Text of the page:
Terra, in 1995, saw the beginning of the artistic career of Denis Imberti, who, along with Mauro Quattoni and Stefano Tasca, formed the group Seme (Seed) in 2001. Their ceramic creations have a particular quality, in that they can be blown to play a sound, reviving the the popular ancient tradition of terracotta whistles. They bring together the arts of music (Apollo) and sculpture (Dionysus), without creative concern or prejudice towards form, use or size, in an art medium which, in comparison to painting or sculpture, represents a more genuine form of expression, uncontaminated or influenced by technical study, almost an innocent primordial voice of childlike simplicity. An art form which for decades has been wrongly overlooked, or moreover considered a simple toy, a small object of little value, something which you might buy for a child or girlfriend at a local fĂȘte.

However, as numerous archaeologists and ethnologists will testify, this breath of life, moulded in clay and hardened in fire, a symbol in itself of divine creation, which has been found again and again, from east to west, north to south, in all corners of the planet, is as ancient as mankind itself. To name just a few, European examples: small whistles have been found in children's tombs dating back to Ancient Greece; in England, whistle were imbedded inside the hoods of chimneys to keep away evil spirits; and in Baveria between the 18th and 19th centuries, whisltes were placed inside babies' cots after baptism, as a form of protection.

Imitation of animal voices, a hunting cry, a primordial flute, a ritual, in the collective unconscious, of sexual fertility, with profound symbology of remotest origins. These artistic experiments with the regeneration of sound and form should not, however, be mistaken for a static, uncritical reflection of an idealized past, as a call for a longed-for return to traditional values. Rather, they should present the essential idea, without either denying, or heavily emphasising, the fundamental value of its roots (contrary to a a present which, as in art, is ever more immaterial, celebral and falsely immortal). It must start from the senses, and first of all with manual work: not delegating tasks to other people, and then later shamelessly passing off work that you haven't done yourself, and don't even know how to do, as your own, creating a shield for the presumed superior intellectual world against that of the manual, as the logic of business marketing or showbusiness rhetoric would have it, claasifying anything which doesn't bring revenue as a hobby or pastime. Instead, creating that indefineable something which, like art, in its true form, is impossible to live without, but at the same time grips you with maniacal jealousy, in competition with any other passion that takes a hold on your time.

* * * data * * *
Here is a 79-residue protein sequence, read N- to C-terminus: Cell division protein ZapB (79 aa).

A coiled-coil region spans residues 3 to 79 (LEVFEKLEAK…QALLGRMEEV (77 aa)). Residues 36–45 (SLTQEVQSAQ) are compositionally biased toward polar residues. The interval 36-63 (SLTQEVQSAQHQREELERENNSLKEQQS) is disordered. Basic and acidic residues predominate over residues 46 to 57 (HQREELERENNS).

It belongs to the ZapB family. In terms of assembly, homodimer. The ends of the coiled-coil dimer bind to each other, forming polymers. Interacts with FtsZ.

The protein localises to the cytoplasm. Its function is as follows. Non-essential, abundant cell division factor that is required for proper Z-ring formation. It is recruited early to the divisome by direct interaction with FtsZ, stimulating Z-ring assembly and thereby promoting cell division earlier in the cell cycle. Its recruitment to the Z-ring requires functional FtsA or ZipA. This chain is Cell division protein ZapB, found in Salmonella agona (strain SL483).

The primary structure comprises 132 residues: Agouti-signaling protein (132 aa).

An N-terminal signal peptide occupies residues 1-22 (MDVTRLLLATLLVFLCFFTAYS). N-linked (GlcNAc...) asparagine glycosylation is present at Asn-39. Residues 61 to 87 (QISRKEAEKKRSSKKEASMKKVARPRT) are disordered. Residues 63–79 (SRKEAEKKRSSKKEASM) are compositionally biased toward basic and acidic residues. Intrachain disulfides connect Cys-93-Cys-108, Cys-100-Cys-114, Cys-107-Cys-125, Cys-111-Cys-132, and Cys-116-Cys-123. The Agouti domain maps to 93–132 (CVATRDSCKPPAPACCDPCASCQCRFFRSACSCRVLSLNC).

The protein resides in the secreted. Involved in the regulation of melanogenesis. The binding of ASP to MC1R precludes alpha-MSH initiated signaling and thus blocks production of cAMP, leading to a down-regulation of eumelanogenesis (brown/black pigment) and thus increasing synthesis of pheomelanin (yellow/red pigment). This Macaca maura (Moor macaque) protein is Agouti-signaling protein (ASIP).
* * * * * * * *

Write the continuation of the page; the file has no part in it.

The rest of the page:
Every beginning, by its very nature, must have an end. The seed, too, has its own destiny: it has to burst and to sprout. The English word, Sprout, the name of this new group formed in 2007 by Denis Imberti and Stefano Tasca, was chosen for the simple reason that it can communicate to a wider public, but also for its symbolic meaning: we have noted an artistic cycle of 7 years, evolving both in name and nature, perhaps developing, in the future, into shrubs, bushes or trees, then possibly returning, whilst renewing and preserving some qualities, depending on time and hardships, to our origins.

The tasks of moulding and painting clay, as with all other aspects of planning and running the project, are shared equally, and carried out will the same degree of skill, by the two members of the group; there is no division of roles into manager and manual worker. We first construct the flute-sculptures, as Galileo did with his instruments, only afterwards reflecting on their possible use and significance (rather than the other way round, which often inhibits creativity). Ceramics are among the most ancient examples of artistic expression, after rock graffiti, to be discovered and preserved; so many splendid bronzes, and other metallic sculptures, are now lost to us today because they were often melted down to be sold, or otherwise made into weaponry during wartime. Despite the notion held, until now, that ceramics are a base material, used for kitchenware or minor artwork - compared to an oil painter or sculptor in marble, the ceramic worker is held in the same esteem of an artisan rather than an artist - the production of ceramics, nevertheless, has a huge range of applications and possibile uses, both actual and theoretical. From educational workshops for children, development in mobility skills for the less able-bodied, to collaboration with designers and architects; ceramics can be used for internal furnishings - not just as ornaments, but as functional sculptures such as stoves, coverings for electrical fittings, paving, lamps, etc, each item rigorously unique, objects which cannot be reproduced. Conscious choices are made in their design; ceramic artists can be inspired to create, for example, zoomorphic, phytomorphic, anthropomorphic or mechanical forms, the microcosm mirroring the macrocosm. Ceramic sculptures appear in gardens, with their resistance to atmospheric conditions, or on roundabouts, often with some kind of symbolic connection to the local area. And finally, the simple, but by no means less important, exhibitions of ''cuchi'' (''whistles'', in Veneto dialect), and installations of musical sculptures.

© SPROUT ARTE - Denis Imberti - Cell. 340.16.17.577 - Stefano Tasca - Cell. 333.40.59.881 - www.sproutarte.it - info@sproutarte.it

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